Memorial Day weekend is the traditional start of the summer travel season, especially for places such as Keystone. Thousands of visitors arrive, kids in tow, to shake off the winter doldrums, get outdoors and see the sights of the Black Hills.
If you live within 400 miles of the Black Hills, it’s a good chance for a weekend family getaway. Often families who live farther away schedule longer vacations around the holiday to get an extra paid day off.
With a piercing train whistle and the husky whoosh of steam, the 1880 Train pulls into the Keystone train station several times a day between May and September. After a shopping break, and a new load of passengers, the train heads back to Hill City. It's an experience that modern visitors still find fascinating.
The hulking locomotive looks a bit out of place amid the shorts-and-sandals crowd of summer Keystone. But in fact, the 1880 Train is right at home in the Black Hills. The railroad line between Keystone and Hill City was constructed in the 1890s (not the 1880s, but that's another story) and served the region’s miners, merchants and tourist for decades.
Came across this trailer for "North by Northwest" one of Alfred Hitchcock's classics. Mount Rushmore has a starrring role.
Keystone, South Dakota, April 22, 2015 - The Keystone Chamber of Commerce welcomes Dolsee Davenport as their new Executive Director. The board of directors had several qualified candidates apply and interview for this coveted position, and Davenport certainly stood out from the crowd. She is expected to start the position on May 5, 2015.
When the Peter Norbeck Scenic Byway Naming Committee set out to name the tunnels in the Keystone-Custer State Park area, we’re guessing they never even considered names such as Sound Your Horn or Falling Rock.
Good thing. Their aim was to reduce, not increase, confusion over identifying the tunnels. There are seven tunnels, and it gets confusing -- especially if you are reporting an accident. That’s why the South Dakota Department of Transportation formed the committee.
A Success Story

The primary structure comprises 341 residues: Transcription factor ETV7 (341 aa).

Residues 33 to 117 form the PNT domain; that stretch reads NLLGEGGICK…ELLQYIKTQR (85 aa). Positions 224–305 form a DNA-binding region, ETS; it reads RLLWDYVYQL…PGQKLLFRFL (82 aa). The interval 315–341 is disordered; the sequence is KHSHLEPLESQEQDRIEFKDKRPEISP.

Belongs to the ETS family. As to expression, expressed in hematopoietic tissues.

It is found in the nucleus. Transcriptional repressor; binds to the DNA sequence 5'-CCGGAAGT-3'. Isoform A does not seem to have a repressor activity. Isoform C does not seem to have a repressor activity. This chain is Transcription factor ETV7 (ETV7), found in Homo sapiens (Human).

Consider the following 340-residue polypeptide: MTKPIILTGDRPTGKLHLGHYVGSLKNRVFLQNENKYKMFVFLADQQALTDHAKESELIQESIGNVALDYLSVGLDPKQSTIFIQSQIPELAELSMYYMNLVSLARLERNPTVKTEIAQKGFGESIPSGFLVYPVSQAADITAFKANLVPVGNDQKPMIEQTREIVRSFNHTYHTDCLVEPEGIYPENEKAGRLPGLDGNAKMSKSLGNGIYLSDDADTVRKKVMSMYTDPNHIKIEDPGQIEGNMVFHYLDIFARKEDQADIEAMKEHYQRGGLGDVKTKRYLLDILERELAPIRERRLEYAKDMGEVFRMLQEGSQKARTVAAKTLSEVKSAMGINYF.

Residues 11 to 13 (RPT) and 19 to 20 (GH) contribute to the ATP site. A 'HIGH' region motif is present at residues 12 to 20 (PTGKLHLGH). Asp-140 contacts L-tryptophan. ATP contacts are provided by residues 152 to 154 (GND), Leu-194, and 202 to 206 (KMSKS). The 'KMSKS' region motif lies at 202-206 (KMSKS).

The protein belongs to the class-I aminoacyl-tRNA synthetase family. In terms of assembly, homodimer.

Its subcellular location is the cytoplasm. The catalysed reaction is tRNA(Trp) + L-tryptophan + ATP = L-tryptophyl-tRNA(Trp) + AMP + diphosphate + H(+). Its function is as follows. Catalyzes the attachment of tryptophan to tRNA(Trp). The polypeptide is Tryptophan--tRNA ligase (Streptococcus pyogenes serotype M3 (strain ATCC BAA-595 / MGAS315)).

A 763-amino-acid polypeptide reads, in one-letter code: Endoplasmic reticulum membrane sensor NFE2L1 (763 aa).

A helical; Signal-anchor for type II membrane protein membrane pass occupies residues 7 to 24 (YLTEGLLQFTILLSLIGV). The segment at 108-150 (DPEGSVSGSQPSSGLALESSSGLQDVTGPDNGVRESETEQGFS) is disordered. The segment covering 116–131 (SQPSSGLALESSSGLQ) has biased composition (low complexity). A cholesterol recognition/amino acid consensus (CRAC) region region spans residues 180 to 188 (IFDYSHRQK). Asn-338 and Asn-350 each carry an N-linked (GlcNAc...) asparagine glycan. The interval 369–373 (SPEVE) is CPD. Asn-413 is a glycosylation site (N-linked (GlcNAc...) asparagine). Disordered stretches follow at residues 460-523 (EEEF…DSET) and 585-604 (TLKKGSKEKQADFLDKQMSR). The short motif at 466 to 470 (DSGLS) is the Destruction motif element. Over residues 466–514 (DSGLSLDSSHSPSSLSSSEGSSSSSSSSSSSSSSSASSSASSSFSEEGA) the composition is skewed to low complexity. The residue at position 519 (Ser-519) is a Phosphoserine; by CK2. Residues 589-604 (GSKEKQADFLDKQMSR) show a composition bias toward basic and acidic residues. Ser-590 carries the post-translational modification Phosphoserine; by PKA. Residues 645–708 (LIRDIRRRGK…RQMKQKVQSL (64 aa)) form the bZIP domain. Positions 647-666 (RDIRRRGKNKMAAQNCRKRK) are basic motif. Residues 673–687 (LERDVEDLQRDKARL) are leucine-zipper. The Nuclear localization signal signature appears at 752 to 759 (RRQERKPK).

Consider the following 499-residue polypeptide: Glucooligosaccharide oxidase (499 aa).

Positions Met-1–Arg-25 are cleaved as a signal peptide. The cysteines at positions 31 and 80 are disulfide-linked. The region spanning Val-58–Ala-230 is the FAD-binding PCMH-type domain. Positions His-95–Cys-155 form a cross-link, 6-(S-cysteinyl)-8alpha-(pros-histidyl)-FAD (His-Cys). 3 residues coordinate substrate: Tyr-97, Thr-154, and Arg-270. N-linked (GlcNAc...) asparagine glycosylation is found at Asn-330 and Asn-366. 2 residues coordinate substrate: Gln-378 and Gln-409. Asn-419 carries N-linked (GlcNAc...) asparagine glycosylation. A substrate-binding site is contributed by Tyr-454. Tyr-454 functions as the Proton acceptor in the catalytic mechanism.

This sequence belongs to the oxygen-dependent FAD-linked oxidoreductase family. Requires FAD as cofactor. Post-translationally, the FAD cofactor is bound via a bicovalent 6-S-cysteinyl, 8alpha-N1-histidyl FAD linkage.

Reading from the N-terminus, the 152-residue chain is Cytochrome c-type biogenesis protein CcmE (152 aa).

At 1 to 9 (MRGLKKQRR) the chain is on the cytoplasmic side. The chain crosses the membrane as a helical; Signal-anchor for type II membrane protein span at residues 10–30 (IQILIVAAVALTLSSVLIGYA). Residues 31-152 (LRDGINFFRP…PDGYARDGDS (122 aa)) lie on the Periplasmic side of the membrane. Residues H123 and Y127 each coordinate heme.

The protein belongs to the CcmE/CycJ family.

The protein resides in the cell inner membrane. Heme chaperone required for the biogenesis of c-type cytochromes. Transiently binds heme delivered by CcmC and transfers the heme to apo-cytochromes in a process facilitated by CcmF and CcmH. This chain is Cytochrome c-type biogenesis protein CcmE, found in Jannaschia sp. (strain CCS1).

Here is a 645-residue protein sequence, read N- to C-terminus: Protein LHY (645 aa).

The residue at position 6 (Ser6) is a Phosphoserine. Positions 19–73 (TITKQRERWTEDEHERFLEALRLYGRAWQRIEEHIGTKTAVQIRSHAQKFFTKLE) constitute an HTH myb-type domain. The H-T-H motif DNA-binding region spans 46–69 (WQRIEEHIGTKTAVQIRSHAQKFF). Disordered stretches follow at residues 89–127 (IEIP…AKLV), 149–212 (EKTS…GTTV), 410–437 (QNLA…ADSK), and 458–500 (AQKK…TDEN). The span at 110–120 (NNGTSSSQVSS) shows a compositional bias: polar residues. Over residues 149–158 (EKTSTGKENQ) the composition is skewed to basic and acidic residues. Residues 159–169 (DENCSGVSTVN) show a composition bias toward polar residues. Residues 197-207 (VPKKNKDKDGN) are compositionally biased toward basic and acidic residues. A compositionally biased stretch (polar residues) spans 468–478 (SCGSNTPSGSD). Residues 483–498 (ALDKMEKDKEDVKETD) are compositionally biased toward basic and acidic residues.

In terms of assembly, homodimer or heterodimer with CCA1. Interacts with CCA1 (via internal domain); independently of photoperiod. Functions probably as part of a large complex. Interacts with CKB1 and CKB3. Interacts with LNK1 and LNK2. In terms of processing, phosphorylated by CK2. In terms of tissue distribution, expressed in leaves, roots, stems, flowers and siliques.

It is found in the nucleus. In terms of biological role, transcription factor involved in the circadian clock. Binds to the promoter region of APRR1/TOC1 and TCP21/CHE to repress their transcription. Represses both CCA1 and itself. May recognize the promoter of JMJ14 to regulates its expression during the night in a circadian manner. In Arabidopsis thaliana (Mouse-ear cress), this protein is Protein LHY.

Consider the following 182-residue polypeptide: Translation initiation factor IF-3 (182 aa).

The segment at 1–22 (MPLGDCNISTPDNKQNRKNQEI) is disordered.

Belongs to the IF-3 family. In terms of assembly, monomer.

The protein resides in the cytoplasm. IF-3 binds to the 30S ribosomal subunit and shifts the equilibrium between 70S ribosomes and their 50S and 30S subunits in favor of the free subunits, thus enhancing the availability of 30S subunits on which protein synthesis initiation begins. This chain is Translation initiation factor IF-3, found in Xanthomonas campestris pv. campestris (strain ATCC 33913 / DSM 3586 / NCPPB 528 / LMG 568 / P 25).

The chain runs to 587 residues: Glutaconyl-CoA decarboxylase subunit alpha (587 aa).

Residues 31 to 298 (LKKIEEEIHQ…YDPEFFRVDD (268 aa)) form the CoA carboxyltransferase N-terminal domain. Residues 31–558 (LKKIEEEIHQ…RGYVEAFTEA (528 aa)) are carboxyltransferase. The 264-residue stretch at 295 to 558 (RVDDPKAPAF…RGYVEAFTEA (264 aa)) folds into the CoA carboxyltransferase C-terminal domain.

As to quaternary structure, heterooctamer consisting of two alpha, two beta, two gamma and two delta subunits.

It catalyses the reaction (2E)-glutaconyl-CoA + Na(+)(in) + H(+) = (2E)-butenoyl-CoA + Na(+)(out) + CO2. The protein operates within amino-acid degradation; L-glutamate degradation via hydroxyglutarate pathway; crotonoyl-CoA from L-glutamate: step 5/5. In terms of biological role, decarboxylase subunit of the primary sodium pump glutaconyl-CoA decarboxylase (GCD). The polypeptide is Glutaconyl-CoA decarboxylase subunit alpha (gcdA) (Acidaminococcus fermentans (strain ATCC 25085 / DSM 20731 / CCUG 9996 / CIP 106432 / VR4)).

The annual Death by Chocolates community event and fundraiser was held February 14th at the Community Center. This event is the result of Lou Rohde, Helen Rohde, their family and friends vision and hard work. They give unselfishly of their time and energy to help others and make Keystone a better place to live. Through their effort over $1,200.00 was raised and donated to a charitable project that donates goats to widows in Uganda, Africa.
You are Invited!
Please plan to attend
The National Park Service and Mount Rushmore National Memorial is pleased to announce the 90th anniversary celebration of the inception of the idea, vision and efforts that have become the Shrine of Democracy. In 1925 Doane Robinson and others started a process that has impacted our community and region in ways that they could scarcely imagine. Please join us as we commemorate the people and events that produced this icon of the American Dream and symbol of our freedom.
Keystone Congregational United Church of Christ
The First Congregational Church of Keystone was organized in a small log schoolhouse on August 11, 1895, embracing the denomination’s tenets of a vital, involved congregation. In March 1896, members voted “to proceed at once with the erection of a church building, the probable cost of said building, duly furnished, being estimated at $2000.” The congregation’s own skilled stone masons and carpenters built the church in six months.
These days, Keystone is bustling with activity on any given summer afternoon. Visitors streaming across Winter Street, checking out the shops on Swanzey, waiting for the 1880 Train to arrive from Hill City. But in 1940, Keystone was still a sleepy little mining town with gravel streets, modest houses and a couple of stores.
We were reminded of this recently while looking through the Library of Congress online photo collection. The site has a handful of pictures of downtown -- we're using that term somewhat loosely -- Keystone in 1940. The pictures were taken by John Vachon, according to the captions, which unfortunately offer little else in the way of detail. By the looks of the photos, firewood was a big concern for Keystone residents.
In 1940, the Mount Rushmore National Memorial carving was still underway. Gutzon Borglum died in March of 1941, and the carving ceased in October of that year. The nation was still struggling to shake off the Great Depression. And on Dec. 7, 1941, with the Japanese attack on Pearl Harbor, the United States was at war for the better part of the decade.
By the 1950s, he postwar baby boom, new prosperity and the advent of the family road trip turned Keystone into a much different town -- a bit more like the bustling burg that it is today.